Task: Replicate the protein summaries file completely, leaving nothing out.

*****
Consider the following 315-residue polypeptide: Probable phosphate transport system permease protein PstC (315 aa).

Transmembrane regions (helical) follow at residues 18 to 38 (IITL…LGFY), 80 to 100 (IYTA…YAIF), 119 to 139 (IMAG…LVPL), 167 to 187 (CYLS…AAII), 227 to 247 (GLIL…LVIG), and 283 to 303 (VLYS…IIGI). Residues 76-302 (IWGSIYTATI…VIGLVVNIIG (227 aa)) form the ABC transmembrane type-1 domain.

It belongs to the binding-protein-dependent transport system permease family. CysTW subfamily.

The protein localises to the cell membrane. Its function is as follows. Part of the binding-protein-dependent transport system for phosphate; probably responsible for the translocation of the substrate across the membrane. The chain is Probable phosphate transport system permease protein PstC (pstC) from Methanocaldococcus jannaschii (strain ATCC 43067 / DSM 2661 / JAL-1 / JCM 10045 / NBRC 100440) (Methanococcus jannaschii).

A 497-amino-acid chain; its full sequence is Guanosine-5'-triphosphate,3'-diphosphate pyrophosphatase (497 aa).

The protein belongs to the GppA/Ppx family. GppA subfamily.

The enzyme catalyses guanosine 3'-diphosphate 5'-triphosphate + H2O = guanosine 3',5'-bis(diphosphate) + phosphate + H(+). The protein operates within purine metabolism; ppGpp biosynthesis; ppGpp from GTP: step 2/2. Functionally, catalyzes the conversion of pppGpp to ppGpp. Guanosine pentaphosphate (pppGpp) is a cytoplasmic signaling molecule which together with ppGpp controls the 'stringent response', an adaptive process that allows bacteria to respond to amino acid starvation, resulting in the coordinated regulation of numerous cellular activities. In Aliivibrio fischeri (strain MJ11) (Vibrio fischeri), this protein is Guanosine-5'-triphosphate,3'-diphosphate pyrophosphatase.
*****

Consider the following 315-residue polypeptide: Probable phosphate transport system permease protein PstC (315 aa).

Transmembrane regions (helical) follow at residues 18 to 38 (IITL…LGFY), 80 to 100 (IYTA…YAIF), 119 to 139 (IMAG…LVPL), 167 to 187 (CYLS…AAII), 227 to 247 (GLIL…LVIG), and 283 to 303 (VLYS…IIGI). Residues 76-302 (IWGSIYTATI…VIGLVVNIIG (227 aa)) form the ABC transmembrane type-1 domain.

It belongs to the binding-protein-dependent transport system permease family. CysTW subfamily.

The protein localises to the cell membrane. Its function is as follows. Part of the binding-protein-dependent transport system for phosphate; probably responsible for the translocation of the substrate across the membrane. The chain is Probable phosphate transport system permease protein PstC (pstC) from Methanocaldococcus jannaschii (strain ATCC 43067 / DSM 2661 / JAL-1 / JCM 10045 / NBRC 100440) (Methanococcus jannaschii).

A 497-amino-acid chain; its full sequence is Guanosine-5'-triphosphate,3'-diphosphate pyrophosphatase (497 aa).

The protein belongs to the GppA/Ppx family. GppA subfamily.

The enzyme catalyses guanosine 3'-diphosphate 5'-triphosphate + H2O = guanosine 3',5'-bis(diphosphate) + phosphate + H(+). The protein operates within purine metabolism; ppGpp biosynthesis; ppGpp from GTP: step 2/2. Functionally, catalyzes the conversion of pppGpp to ppGpp. Guanosine pentaphosphate (pppGpp) is a cytoplasmic signaling molecule which together with ppGpp controls the 'stringent response', an adaptive process that allows bacteria to respond to amino acid starvation, resulting in the coordinated regulation of numerous cellular activities. In Aliivibrio fischeri (strain MJ11) (Vibrio fischeri), this protein is Guanosine-5'-triphosphate,3'-diphosphate pyrophosphatase.